What You Should Know About Corneal Disease
The cornea is one of the most important parts of the eye, as well as the most visible. It is the clear, outer surface that others can see when they look at you. Its purpose is twofold: to focus light into the eye for visual purposes and for protection. Without the cornea, the eye could be harmed by simple things like dirt and other objects floating through the air. It would also be ineffective at keeping ultraviolet wavelengths away from deeper parts of the eye and would be more susceptible to germs.
In most situations, the main threats to corneal health include sharp objects, excessive sunlight exposure and airborne debris. However, corneal disease can also affect the cornea and hamper eyesight. Here are two common types of corneal disease:
- Iridocorneal Endothelial Syndrome (ICE)
Iridocorneal endothelial syndrome (ICE) involves a combination of several things, including corneal swelling, iris changes and glaucoma development. Women have a higher likelihood of developing the disease, which often involves severe vision loss and excessive buildup of fluid in one or both eyes. Unfortunately, there are currently no treatments available to halt the progression of ICE, but doctors can treat glaucoma, which is associated with ICE.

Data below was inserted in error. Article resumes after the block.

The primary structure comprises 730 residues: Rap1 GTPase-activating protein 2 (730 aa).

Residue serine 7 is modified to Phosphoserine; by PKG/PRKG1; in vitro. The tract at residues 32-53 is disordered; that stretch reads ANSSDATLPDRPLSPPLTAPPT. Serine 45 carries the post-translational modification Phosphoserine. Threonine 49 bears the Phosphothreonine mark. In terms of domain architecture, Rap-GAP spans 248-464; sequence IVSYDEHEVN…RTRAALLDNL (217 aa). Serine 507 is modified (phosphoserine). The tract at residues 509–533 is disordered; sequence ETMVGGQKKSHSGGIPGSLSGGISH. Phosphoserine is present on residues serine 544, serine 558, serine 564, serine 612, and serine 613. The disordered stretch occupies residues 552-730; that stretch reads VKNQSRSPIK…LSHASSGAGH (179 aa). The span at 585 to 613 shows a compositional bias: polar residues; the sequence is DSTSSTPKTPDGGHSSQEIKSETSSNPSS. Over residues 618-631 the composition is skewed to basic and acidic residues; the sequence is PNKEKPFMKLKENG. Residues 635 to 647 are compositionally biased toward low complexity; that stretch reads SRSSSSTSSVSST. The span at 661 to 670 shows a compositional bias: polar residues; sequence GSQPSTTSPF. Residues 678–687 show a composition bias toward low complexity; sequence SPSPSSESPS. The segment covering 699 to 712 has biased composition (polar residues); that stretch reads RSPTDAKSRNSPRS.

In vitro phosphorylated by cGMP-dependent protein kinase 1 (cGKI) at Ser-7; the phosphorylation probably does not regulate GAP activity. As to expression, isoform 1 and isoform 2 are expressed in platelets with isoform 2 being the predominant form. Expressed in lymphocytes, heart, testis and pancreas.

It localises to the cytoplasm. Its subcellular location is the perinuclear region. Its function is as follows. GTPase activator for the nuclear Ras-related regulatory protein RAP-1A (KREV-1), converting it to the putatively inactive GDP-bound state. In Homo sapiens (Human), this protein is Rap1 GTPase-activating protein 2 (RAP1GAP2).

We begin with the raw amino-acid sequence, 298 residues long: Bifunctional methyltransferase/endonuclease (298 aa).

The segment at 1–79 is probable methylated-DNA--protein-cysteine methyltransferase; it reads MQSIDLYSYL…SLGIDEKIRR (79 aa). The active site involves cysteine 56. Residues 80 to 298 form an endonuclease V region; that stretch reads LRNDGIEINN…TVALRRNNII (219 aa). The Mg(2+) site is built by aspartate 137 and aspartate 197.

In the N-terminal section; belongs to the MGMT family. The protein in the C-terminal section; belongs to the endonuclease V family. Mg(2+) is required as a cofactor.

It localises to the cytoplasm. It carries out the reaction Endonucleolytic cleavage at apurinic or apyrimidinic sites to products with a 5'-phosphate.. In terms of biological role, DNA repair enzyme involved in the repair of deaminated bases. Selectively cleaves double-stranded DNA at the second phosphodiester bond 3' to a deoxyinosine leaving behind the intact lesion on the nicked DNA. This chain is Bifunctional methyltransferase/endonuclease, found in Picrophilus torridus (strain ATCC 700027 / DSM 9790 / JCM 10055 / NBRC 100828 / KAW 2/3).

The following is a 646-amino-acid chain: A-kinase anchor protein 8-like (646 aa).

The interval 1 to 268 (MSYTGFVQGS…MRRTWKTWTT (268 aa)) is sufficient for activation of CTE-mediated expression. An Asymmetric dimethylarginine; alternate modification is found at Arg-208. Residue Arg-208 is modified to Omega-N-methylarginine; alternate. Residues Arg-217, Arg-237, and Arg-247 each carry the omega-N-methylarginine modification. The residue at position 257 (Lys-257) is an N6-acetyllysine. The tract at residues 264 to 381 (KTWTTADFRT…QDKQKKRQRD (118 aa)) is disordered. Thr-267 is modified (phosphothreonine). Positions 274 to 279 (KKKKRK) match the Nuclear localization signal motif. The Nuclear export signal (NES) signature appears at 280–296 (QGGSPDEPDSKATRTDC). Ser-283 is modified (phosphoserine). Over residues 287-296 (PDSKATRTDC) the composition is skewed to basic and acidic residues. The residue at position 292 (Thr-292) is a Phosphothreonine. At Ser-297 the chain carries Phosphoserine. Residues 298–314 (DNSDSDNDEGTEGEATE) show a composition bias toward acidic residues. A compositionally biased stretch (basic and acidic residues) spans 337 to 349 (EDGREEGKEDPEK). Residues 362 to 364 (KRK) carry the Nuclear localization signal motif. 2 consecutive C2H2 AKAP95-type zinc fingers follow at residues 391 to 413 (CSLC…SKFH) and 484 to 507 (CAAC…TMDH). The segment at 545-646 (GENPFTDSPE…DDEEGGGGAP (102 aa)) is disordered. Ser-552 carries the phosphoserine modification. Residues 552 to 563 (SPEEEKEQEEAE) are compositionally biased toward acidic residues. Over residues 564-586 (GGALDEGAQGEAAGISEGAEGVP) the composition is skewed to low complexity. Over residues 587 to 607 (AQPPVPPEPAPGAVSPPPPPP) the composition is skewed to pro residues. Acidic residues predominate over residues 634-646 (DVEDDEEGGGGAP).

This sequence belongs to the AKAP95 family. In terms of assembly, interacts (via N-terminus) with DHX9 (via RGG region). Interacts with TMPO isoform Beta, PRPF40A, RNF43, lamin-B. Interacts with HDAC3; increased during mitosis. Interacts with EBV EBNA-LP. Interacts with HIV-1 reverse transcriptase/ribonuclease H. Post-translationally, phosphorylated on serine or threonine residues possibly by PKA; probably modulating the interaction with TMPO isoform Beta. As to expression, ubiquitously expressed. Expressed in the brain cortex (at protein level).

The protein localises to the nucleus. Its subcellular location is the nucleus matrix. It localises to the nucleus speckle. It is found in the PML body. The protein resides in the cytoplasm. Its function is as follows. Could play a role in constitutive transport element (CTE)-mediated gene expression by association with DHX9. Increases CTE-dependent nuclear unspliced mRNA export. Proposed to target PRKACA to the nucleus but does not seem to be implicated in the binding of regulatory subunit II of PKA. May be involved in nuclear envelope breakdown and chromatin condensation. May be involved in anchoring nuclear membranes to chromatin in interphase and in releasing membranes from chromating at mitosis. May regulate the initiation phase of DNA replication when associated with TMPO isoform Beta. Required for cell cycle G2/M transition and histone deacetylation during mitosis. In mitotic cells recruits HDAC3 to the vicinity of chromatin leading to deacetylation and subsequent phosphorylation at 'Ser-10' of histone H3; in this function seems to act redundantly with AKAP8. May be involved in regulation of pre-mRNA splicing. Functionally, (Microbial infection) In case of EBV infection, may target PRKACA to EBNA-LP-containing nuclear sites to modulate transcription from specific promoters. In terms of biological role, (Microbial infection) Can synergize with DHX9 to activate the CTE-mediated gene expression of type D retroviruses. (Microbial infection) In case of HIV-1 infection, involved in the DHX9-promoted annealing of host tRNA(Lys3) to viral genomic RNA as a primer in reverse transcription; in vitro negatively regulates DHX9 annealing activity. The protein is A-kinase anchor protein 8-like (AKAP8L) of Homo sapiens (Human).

- Corneal Dystrophy
There are several different types of corneal dystrophy that can affect the cornea and decrease vision clarity. Most of them can be linked to genetics and are not typically caused by a person’s lifestyle. Common varieties of corneal dystrophy include:
- Fuchs’ dystrophy
- Map-dot-fingerprint dystrophy
- Granular dystrophy
- Lattice dystrophy
Depending on the type of dystrophy a person has, doctors may recommend different treatment options such as ointments, special contact lenses, eye drops, corneal collagen crosslinking and corneal transplants.
There are many diseases that can affect the health of the cornea and a person’s vision. To avoid vision problems and pain, it is important to visit an eye doctor anytime you experience sudden changes in vision, pain in your eyes or a family history of corneal disease.